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Monday, April 22, 2024

MCAT to face significant content changes in 2015

For 80 years, the Medical College Admission Test (MCAT) has served as perhaps the most daunting challenge for pre-meds throughout their undergraduate careers, with 43 percent of medical school admissions officers considering the test the most important admissions factor.

Starting in 2015, this exam will be receiving a significant overhaul, with the addition of biochemistry and behavioral and social sciences, the removal of the writing sample, and an overall increase in length by 90 minutes.

An exam administered by the Association of American Medical Colleges (AAMC), the MCAT has been periodically reviewed and revised since its creation in 1928; the upcoming revision will be its fifth, the last since 1991.

“[This particular update was made] in the context of the role of the MCAT and changes to the medical field,” said Kaplan Test Prep’s pre-health director Dr. Jeff Koetje.

While the addition of biochemistry is generally because the AAMC considers it important for medical students, the addition of behavioral and social sciences is meant to reflect a more holistic view of patient care, according to Koetje. The removal of the writing sample, which currently consists of two essays, stems from a general consensus from universities that its purpose is better served by the applicant’s personal statement or interview.

The length of the exam will be increasing from five and a half hours to seven, partially because of the increased content but also because on the current test, students’ scores on individual sections are not considered statistically significant. When the exam was still on pen and paper, the test was roughly the length it will be again in 2015; when it was changed to electronic form in 2006, the number of questions was reduced by almost a third.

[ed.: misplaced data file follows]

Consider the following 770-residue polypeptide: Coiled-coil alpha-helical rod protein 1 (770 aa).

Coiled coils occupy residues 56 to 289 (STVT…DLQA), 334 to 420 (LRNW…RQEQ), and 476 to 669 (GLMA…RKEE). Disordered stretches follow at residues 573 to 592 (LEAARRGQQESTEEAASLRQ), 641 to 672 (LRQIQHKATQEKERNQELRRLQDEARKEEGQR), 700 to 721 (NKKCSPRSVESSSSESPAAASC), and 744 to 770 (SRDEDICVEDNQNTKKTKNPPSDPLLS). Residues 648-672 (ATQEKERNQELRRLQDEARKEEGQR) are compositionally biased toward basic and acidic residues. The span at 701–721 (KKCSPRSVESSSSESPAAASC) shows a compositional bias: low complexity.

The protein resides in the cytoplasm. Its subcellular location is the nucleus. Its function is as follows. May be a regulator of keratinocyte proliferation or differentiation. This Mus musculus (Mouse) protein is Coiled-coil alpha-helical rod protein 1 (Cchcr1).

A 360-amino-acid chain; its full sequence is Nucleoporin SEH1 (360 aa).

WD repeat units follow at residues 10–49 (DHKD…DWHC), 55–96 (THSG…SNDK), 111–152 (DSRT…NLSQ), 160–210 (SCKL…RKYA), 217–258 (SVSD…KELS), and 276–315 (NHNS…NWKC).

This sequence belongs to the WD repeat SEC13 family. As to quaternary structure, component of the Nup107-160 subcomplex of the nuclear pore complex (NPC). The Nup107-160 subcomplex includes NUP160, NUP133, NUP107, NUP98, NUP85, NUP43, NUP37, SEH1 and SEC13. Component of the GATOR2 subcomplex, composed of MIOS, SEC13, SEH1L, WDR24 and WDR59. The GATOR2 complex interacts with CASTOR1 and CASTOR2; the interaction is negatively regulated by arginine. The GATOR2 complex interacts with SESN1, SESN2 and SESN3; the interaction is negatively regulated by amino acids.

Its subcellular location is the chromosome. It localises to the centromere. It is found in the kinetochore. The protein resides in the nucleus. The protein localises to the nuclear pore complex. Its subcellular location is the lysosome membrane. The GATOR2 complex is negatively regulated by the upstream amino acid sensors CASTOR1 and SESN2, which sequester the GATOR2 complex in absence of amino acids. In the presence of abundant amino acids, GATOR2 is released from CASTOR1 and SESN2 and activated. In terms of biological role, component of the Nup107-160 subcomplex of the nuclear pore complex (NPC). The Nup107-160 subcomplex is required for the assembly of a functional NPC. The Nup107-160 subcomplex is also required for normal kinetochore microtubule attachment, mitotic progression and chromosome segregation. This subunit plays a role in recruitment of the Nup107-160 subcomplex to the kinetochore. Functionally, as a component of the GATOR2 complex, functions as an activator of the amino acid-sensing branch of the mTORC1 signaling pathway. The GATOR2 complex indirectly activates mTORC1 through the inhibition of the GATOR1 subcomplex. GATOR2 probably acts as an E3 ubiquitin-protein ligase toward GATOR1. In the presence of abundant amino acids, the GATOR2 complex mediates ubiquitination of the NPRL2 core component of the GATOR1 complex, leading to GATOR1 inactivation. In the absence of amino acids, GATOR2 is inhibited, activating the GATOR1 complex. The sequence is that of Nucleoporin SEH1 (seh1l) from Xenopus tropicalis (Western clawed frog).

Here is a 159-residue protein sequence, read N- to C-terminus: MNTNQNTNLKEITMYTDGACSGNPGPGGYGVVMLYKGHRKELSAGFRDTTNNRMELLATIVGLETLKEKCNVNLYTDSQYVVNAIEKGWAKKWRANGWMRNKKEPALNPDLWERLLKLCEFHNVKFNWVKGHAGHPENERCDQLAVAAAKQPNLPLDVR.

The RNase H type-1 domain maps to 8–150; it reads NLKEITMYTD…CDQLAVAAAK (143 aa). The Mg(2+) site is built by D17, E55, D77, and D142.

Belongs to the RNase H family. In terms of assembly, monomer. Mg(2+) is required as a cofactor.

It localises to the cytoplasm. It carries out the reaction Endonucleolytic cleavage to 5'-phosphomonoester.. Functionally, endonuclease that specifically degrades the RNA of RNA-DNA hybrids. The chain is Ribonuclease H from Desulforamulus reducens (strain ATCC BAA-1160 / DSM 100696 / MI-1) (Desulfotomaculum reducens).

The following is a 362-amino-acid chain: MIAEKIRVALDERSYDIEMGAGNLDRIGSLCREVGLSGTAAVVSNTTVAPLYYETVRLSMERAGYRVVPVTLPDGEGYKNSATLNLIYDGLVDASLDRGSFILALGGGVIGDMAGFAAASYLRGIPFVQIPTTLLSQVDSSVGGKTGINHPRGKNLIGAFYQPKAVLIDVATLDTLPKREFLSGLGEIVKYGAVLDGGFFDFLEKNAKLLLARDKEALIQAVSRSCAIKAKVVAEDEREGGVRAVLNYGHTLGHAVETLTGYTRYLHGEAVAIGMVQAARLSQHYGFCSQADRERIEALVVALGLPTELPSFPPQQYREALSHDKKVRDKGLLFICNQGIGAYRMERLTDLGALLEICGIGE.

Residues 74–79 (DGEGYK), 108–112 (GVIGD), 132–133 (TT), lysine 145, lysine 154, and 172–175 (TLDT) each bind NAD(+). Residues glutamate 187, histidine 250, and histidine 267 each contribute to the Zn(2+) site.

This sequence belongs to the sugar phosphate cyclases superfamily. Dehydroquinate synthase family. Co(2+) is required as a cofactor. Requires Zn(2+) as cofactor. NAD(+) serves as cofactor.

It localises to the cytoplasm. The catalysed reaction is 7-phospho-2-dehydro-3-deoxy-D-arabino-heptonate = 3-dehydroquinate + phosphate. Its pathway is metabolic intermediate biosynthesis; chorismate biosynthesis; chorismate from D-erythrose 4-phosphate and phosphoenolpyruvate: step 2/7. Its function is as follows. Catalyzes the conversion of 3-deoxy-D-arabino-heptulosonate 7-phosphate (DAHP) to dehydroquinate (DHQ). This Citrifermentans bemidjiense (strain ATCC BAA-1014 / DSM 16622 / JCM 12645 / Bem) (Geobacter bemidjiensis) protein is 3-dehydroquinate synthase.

While Kaplan’s press release described the new MCAT as “more challenging”, UC Davis pre-health advisor Linda Scott disagreed.

“Some people will be glad that the writing section is being taken away,” she said. “… students don’t need to worry about it being harder.”

She also said that the new scoring will help students’ achievements in a particular section stand out more.

Though the actual changes have been approved by the AAMC, medical schools have yet to decide whether they will accept old MCAT scores for Fall 2015 admissions. As a result, it is currently unclear whether current first-year students will need to take the new MCAT.

ROHIT RAVIKUMAR can be reached at campus@theaggie.org.


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